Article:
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Nova Express

(The Nova Trilogy #3)

3.68  ·  Rating details ·  2,718 ratings  ·  87 reviews
The Soft Machine introduced us to the conditions of a universe where endemic lusts of the mind and body pray upon men, hook them, and turn them into beasts. Nova Express takes William S. Burroughs’s nightmarish futuristic tale one step further. The diabolical Nova Criminals—Sammy The Butcher, Green Tony, Iron Claws, The Brown Artist, Jacky Blue Note, Izzy The Push, to name ...more
Paperback, 192 pages
Published January 21st 1994 by Grove Press (first published 1964)
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Average rating 3.68  · 
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 ·  2,718 ratings  ·  87 reviews

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Dec 21, 2017 rated it liked it
Shelves: fiction, scifi, 2017, american
"What scared you all into time? Into body? Into shit? I will tell you: "the word."
- William S. Burroughs, Nova Express


Writing about the Nova Trilogy is frustrating.
It feels...
a bit...
like reviewing Joyce's Finnegans Wake.

At 3:00, now 4, am it is hard to really, REALLY, get to the meat and idahosoftbones of it all. The books (all 3) are so damn knotty and naughty. Now, I'm not even REALLY comparing the Nova Trilogy to Finnegans Wake. No. They are two different beasts in scale, complexity,
Khashayar Mohammadi
Burroughs is a great writer; but the cut-up method is rather hit and miss. There were a few pages where the cut-ups were brilliant, but mostly it felt like a slap in the face. It was as if the cut-ups appeared whenever you were enjoying the book too much to say "I see you're enjoying this paragraph a bit too much. How about we mix things up a bit and put your mind to work for a bit."

I still think the cut-up method is rather ingenious; I just didn't like it in the context of a narrative novel.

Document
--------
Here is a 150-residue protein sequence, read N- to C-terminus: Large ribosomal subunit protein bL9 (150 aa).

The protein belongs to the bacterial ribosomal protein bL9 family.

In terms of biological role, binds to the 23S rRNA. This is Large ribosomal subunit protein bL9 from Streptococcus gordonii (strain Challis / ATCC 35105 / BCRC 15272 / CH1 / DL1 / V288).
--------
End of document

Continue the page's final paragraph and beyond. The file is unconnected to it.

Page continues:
Oct 23, 2007 rated it it was amazing
Sort of the ultimate Libertarian cranky novel (with huge experimental overtures), Burroughs is at the very least a great American Humorist in the Mark Twain category or at the very least a hard-boiled Jonathan Swift. Nevertheless you either like the 'voice' or you don't. As a younger man he was 'it' or the cat's milk, but now that I am older (and not wiser by any means) I prefer PG Wodehouse. But I will never forget my youthful appreciations for this very dark Gentleman.
Oleksandr Zholud
This is assumedly a SF book, written by William S. Burroughs. It was nominated for Nebula in 1965 and I read as a part of Monthly reads in Hugo & Nebula Awards: Best Novels group.

It isn’t the third volume of the trilogy, as Goodreads suggests. For the trilogy actually doesn’t exist: it is attempt of the author to use the following technique: write a text, cut it in parts with no regard to sentence structure, rearrange and drop pieces, write a next part based on what resulted. Repeat. At the
Dec 25, 2012 rated it really liked it
Clearest book of the cut-up trilogy and by far the best, although The Ticket That Exploded had its moments.

The first half of the book is brilliant, then Burroughs lost me for a while there talking about galactic space courts and advocates etc. but it does become easier to understand again.